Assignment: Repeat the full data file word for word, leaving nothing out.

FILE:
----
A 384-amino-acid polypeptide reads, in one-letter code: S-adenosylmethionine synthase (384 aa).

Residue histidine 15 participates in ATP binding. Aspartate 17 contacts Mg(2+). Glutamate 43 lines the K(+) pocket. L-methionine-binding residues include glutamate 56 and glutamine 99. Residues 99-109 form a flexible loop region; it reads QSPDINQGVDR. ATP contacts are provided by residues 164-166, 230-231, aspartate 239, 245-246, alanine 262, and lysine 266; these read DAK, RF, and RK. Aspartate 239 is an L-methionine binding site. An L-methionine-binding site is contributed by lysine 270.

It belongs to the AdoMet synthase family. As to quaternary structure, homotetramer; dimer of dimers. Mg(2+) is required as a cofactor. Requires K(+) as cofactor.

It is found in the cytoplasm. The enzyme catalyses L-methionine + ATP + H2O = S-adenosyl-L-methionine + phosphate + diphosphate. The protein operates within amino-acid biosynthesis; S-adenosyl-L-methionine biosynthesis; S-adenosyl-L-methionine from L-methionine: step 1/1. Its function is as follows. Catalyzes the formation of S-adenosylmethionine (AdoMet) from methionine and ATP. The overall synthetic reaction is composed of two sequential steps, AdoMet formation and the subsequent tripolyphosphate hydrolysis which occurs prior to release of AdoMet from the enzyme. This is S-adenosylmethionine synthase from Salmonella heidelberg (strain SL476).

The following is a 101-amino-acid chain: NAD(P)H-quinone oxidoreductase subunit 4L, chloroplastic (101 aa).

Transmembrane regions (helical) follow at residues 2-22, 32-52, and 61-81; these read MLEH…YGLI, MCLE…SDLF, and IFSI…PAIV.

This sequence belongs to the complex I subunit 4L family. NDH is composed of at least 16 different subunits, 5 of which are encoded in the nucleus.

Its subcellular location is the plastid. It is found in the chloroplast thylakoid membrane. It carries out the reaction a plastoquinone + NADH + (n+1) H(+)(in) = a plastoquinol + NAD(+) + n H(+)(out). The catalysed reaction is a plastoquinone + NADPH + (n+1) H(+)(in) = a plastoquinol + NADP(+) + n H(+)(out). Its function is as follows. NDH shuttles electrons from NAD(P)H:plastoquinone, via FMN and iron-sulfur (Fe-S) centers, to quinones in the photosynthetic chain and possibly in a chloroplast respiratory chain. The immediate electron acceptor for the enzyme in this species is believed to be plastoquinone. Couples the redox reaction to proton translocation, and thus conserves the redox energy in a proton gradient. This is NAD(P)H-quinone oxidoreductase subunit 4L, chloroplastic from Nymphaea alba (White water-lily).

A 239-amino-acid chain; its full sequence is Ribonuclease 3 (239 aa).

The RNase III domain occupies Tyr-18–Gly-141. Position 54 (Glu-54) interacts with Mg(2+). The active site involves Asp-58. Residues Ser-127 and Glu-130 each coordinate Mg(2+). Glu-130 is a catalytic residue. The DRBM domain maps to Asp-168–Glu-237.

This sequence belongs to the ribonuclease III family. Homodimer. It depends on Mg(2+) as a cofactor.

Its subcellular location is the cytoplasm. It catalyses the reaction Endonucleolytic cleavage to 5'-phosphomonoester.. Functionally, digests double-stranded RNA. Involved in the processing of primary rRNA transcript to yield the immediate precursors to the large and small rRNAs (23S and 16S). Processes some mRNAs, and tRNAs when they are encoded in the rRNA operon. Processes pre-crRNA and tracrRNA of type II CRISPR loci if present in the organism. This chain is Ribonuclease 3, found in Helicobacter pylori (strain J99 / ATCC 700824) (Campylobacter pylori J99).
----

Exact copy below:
A 384-amino-acid polypeptide reads, in one-letter code: S-adenosylmethionine synthase (384 aa).

Residue histidine 15 participates in ATP binding. Aspartate 17 contacts Mg(2+). Glutamate 43 lines the K(+) pocket. L-methionine-binding residues include glutamate 56 and glutamine 99. Residues 99-109 form a flexible loop region; it reads QSPDINQGVDR. ATP contacts are provided by residues 164-166, 230-231, aspartate 239, 245-246, alanine 262, and lysine 266; these read DAK, RF, and RK. Aspartate 239 is an L-methionine binding site. An L-methionine-binding site is contributed by lysine 270.

It belongs to the AdoMet synthase family. As to quaternary structure, homotetramer; dimer of dimers. Mg(2+) is required as a cofactor. Requires K(+) as cofactor.

It is found in the cytoplasm. The enzyme catalyses L-methionine + ATP + H2O = S-adenosyl-L-methionine + phosphate + diphosphate. The protein operates within amino-acid biosynthesis; S-adenosyl-L-methionine biosynthesis; S-adenosyl-L-methionine from L-methionine: step 1/1. Its function is as follows. Catalyzes the formation of S-adenosylmethionine (AdoMet) from methionine and ATP. The overall synthetic reaction is composed of two sequential steps, AdoMet formation and the subsequent tripolyphosphate hydrolysis which occurs prior to release of AdoMet from the enzyme. This is S-adenosylmethionine synthase from Salmonella heidelberg (strain SL476).

The following is a 101-amino-acid chain: NAD(P)H-quinone oxidoreductase subunit 4L, chloroplastic (101 aa).

Transmembrane regions (helical) follow at residues 2-22, 32-52, and 61-81; these read MLEH…YGLI, MCLE…SDLF, and IFSI…PAIV.

This sequence belongs to the complex I subunit 4L family. NDH is composed of at least 16 different subunits, 5 of which are encoded in the nucleus.

Its subcellular location is the plastid. It is found in the chloroplast thylakoid membrane. It carries out the reaction a plastoquinone + NADH + (n+1) H(+)(in) = a plastoquinol + NAD(+) + n H(+)(out). The catalysed reaction is a plastoquinone + NADPH + (n+1) H(+)(in) = a plastoquinol + NADP(+) + n H(+)(out). Its function is as follows. NDH shuttles electrons from NAD(P)H:plastoquinone, via FMN and iron-sulfur (Fe-S) centers, to quinones in the photosynthetic chain and possibly in a chloroplast respiratory chain. The immediate electron acceptor for the enzyme in this species is believed to be plastoquinone. Couples the redox reaction to proton translocation, and thus conserves the redox energy in a proton gradient. This is NAD(P)H-quinone oxidoreductase subunit 4L, chloroplastic from Nymphaea alba (White water-lily).

A 239-amino-acid chain; its full sequence is Ribonuclease 3 (239 aa).

The RNase III domain occupies Tyr-18–Gly-141. Position 54 (Glu-54) interacts with Mg(2+). The active site involves Asp-58. Residues Ser-127 and Glu-130 each coordinate Mg(2+). Glu-130 is a catalytic residue. The DRBM domain maps to Asp-168–Glu-237.

This sequence belongs to the ribonuclease III family. Homodimer. It depends on Mg(2+) as a cofactor.

Its subcellular location is the cytoplasm. It catalyses the reaction Endonucleolytic cleavage to 5'-phosphomonoester.. Functionally, digests double-stranded RNA. Involved in the processing of primary rRNA transcript to yield the immediate precursors to the large and small rRNAs (23S and 16S). Processes some mRNAs, and tRNAs when they are encoded in the rRNA operon. Processes pre-crRNA and tracrRNA of type II CRISPR loci if present in the organism. This chain is Ribonuclease 3, found in Helicobacter pylori (strain J99 / ATCC 700824) (Campylobacter pylori J99).